The Emergence of Explicit Knowledge from Implicit Learning

The second article gives an overview of a study that was carried out in order to determine if the knowledge acquired on statistical contingencies is unconscious even if it can be accessed to the conscious awareness (Goujon et al., 2014). Prior to the presentation of the results of the study, the authors explain that observers have the ability to extract statistical contingencies that are available in their visual settings. As such, the study was intended to provide a confirmation on this observation.

According to the observations that were made by the authors, conscious awareness is responsible for our knowledge and awareness of regularities. This was confirmed by the first experiment (experiment 1) that was conducted. The first experiment also confirmed that during the early phases of training, learning of regular objects and structures occur at an unconscious stage/level. The second and the third experiments elaborate the relationship that exists between consciousness and learning. Specifically, the second experiment inquired the nature of knowledge that an individual acquired in the initial training phase.

This experiment is an extension of the first experiment because it originated from the analysis of the association between context, target and location as opposed to the general facilitation, which was emphasized in the first experiment. On the other hand, the third experiment was prompted after the revelation of the existence of the contextual cuing effect and it was guided by two goals. Even though the third experiment shares similar principles with the second experiment, it was slightly different because the implementation of memory tasks was carried out in different blocks, between the second and the third block (Goujon et al., 2014).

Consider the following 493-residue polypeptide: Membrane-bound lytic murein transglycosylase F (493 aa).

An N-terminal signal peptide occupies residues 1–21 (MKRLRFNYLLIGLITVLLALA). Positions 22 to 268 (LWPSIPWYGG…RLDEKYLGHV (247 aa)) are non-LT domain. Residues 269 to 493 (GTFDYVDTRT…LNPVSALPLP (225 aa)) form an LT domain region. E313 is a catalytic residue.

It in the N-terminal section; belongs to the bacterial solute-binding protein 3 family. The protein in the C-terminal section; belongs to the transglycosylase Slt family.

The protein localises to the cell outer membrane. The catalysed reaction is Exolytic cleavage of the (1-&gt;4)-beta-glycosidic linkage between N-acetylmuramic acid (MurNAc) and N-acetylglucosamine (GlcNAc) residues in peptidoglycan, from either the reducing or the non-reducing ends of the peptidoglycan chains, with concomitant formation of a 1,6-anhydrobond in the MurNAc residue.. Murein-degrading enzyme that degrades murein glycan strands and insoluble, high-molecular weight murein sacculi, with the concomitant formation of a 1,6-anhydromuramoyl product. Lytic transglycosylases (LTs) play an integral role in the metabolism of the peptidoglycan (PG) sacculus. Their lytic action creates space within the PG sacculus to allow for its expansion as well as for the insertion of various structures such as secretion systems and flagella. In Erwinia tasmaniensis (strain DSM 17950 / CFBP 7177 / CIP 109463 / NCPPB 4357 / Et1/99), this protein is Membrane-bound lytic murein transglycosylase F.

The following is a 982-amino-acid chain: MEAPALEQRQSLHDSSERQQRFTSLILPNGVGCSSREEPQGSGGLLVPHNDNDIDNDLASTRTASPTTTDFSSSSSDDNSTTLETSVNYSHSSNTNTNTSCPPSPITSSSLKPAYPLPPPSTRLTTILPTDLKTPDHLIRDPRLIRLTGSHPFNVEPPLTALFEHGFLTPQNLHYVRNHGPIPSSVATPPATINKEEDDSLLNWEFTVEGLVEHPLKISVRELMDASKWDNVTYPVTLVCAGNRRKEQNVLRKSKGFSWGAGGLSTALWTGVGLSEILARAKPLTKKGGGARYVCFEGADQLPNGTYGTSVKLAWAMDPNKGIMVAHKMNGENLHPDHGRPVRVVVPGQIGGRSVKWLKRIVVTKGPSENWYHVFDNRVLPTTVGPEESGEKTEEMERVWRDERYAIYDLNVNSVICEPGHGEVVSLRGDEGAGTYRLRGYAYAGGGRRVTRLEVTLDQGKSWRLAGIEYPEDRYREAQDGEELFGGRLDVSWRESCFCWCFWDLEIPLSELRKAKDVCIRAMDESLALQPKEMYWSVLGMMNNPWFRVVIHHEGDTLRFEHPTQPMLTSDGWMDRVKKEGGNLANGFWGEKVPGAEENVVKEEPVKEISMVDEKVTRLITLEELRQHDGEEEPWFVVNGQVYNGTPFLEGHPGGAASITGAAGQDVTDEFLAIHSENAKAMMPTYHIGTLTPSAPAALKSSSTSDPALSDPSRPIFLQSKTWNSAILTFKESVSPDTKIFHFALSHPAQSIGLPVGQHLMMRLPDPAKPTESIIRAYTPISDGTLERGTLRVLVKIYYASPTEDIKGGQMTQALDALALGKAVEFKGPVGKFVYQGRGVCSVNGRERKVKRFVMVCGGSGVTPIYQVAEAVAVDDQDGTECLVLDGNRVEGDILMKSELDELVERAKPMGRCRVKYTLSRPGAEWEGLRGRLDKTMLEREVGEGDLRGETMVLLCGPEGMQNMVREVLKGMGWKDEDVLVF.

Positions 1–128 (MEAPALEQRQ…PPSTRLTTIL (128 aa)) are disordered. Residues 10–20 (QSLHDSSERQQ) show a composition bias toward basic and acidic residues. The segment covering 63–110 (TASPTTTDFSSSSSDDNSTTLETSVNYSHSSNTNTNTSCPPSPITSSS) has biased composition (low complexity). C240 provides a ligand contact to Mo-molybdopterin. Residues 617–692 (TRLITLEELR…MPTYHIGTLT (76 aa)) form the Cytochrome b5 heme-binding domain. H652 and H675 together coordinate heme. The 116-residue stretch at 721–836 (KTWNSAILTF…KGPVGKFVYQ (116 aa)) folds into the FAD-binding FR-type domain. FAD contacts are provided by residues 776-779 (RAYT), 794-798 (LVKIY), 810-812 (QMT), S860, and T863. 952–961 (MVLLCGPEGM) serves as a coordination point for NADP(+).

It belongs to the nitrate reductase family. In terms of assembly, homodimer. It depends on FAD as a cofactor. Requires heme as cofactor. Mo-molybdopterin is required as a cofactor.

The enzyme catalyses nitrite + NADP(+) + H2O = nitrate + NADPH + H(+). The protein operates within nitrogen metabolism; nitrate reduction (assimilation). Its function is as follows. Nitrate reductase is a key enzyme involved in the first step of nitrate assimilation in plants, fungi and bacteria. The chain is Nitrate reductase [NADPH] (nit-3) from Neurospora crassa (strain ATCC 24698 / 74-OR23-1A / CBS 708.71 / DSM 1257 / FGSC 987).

Unpacking the Cross-Level Effects of Tenure Diversity, Explicit Knowledge, and Knowledge Sharing On Individual Creativity

In this article, Gilson et al. (2013), explain that the composition of workforces in organizations has changed tremendously. To confirm their argument, the authors carried out a study in order to explore the impacts of tenure diversity and the creativity that various workforces express. The study was carried out in 341 insurance agents in Korea. The authors also employed implicit knowledge on individual levels in order to facilitate mediation between the respondents’ creativity and tenure diversity.

The study was objective and it facilitated the attainment of the goals. From their study, Gilson et al. (2013) established that the ability and willingness of people to share knowledge is paramount in the moderation of the relationship that exists between a person’s explicit knowledge and tenure diversity. Similarly, the authors found out that tenure diversity can positively impact an individual’s explicit knowledge provided that knowledge sharing is encouraged.

With reference to the findings of the research, it is apparent that explicit knowledge can have indirect effects on a person’s creativity. As such, sharing of knowledge should be embraced at all times. From the results of the study, it can be deduced that tenure diversity is related to knowledge sharing, explicit knowledge and creativity. The findings of this study are relevant and applicable in the present day life because while working in groups is encouraged, such groups will not be beneficial if knowledge is not shared among the members. Explicit knowledge acts as a mediator between tenure diversity and creatively and its impact and positives can be limited if sharing of information is low. For instance, complex tasks and challenges in life can be tackled if those who are involved come together and share the experiences that they have.





Goujon, A., Didierjean, A., & Poulet, S. (2014). The emergence of explicit knowledge from implicit learning. Memory & Cognition42(2), 225-236. doi:10.3758/s13421-013-0355-0

Gilson, L. L., Lim, H. S., Luciano, M. M., & Choi, J. N. (2013). Unpacking the cross-level effects of tenure diversity, explicit knowledge, and knowledge sharing on individual creativity. Journal Of Occupational & Organizational Psychology86(2), 203-222. doi:10.1111/joop.12011